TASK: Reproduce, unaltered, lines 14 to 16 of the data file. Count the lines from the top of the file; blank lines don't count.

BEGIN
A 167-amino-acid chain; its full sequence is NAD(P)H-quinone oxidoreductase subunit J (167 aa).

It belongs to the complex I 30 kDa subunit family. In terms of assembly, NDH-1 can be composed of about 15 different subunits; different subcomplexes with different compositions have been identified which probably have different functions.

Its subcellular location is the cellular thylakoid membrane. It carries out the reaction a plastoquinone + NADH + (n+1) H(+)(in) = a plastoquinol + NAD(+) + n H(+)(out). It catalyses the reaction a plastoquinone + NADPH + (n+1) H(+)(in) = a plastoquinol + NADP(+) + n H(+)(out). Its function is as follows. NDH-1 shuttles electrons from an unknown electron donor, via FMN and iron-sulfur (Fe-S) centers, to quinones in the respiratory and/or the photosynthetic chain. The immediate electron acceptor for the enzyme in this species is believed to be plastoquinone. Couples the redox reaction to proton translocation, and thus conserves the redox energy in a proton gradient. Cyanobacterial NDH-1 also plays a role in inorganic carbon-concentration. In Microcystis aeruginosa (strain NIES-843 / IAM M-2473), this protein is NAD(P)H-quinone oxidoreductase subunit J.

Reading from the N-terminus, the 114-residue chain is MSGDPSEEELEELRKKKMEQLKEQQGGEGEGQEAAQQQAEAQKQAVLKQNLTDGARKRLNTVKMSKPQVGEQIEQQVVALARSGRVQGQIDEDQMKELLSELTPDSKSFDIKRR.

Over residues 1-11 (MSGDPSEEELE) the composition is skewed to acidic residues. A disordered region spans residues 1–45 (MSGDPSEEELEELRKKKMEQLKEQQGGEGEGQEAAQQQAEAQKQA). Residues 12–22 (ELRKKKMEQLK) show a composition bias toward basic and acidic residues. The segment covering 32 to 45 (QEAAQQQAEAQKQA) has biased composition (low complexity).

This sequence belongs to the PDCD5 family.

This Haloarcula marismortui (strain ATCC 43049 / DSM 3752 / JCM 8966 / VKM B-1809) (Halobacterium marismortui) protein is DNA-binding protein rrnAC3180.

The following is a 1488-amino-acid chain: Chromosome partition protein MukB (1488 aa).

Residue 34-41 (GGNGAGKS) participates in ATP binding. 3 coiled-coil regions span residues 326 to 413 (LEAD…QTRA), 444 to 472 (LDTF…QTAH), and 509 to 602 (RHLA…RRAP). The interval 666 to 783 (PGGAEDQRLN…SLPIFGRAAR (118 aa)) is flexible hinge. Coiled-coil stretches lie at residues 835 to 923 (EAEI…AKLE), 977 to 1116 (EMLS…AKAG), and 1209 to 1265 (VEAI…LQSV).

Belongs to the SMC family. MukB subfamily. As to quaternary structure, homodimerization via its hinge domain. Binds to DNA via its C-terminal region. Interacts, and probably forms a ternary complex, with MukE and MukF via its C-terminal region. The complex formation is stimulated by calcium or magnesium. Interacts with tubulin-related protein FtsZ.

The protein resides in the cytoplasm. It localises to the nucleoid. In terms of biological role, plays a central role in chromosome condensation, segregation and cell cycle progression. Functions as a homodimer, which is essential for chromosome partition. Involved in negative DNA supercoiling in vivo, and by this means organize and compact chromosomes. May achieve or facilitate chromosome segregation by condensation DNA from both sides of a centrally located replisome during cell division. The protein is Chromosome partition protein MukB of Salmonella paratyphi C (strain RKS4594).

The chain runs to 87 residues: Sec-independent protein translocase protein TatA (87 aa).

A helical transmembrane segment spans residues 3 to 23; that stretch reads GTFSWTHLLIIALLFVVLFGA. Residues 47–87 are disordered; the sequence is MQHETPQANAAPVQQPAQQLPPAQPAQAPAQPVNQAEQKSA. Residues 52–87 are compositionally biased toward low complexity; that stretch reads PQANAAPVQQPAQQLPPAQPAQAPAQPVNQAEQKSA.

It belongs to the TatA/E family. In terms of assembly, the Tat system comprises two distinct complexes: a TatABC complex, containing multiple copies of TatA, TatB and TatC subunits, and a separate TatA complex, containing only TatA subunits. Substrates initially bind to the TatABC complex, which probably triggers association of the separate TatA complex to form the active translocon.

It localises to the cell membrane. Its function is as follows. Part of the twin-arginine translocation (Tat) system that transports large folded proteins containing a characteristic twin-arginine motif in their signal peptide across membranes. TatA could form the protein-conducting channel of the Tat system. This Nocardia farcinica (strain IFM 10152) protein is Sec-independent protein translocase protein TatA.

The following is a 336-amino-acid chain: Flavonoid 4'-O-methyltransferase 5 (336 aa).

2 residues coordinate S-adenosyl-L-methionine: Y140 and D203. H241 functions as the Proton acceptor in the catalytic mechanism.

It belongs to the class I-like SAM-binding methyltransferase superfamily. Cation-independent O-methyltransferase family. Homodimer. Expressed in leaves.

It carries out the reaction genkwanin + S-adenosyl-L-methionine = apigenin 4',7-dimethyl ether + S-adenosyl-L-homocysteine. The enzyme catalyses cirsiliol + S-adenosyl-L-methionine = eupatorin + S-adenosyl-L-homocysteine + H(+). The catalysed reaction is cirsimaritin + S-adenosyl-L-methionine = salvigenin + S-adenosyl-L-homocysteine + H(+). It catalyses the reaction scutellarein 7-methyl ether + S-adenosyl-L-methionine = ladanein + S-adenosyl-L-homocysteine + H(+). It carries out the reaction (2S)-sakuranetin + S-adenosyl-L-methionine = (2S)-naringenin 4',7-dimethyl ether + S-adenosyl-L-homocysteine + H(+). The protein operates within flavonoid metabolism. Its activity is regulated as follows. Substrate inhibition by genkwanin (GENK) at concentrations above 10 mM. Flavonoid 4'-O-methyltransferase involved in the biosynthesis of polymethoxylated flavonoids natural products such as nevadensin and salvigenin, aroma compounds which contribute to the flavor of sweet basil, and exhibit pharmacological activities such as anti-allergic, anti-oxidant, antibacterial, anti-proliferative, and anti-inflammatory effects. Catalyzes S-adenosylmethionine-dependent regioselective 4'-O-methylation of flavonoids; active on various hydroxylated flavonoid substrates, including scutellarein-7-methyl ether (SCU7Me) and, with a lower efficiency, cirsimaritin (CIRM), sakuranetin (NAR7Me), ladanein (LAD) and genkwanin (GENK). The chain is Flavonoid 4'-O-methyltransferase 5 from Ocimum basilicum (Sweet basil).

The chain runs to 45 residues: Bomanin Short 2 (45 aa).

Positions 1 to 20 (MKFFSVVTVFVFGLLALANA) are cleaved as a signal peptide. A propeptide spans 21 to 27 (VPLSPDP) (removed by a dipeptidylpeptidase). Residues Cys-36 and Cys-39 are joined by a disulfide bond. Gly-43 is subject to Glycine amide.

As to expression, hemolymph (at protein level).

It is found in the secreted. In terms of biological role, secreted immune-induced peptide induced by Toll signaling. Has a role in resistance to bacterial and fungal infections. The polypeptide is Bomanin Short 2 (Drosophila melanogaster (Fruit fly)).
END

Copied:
It belongs to the TatA/E family. In terms of assembly, the Tat system comprises two distinct complexes: a TatABC complex, containing multiple copies of TatA, TatB and TatC subunits, and a separate TatA complex, containing only TatA subunits. Substrates initially bind to the TatABC complex, which probably triggers association of the separate TatA complex to form the active translocon.

It localises to the cell membrane. Its function is as follows. Part of the twin-arginine translocation (Tat) system that transports large folded proteins containing a characteristic twin-arginine motif in their signal peptide across membranes. TatA could form the protein-conducting channel of the Tat system. This Nocardia farcinica (strain IFM 10152) protein is Sec-independent protein translocase protein TatA.

The following is a 336-amino-acid chain: Flavonoid 4'-O-methyltransferase 5 (336 aa).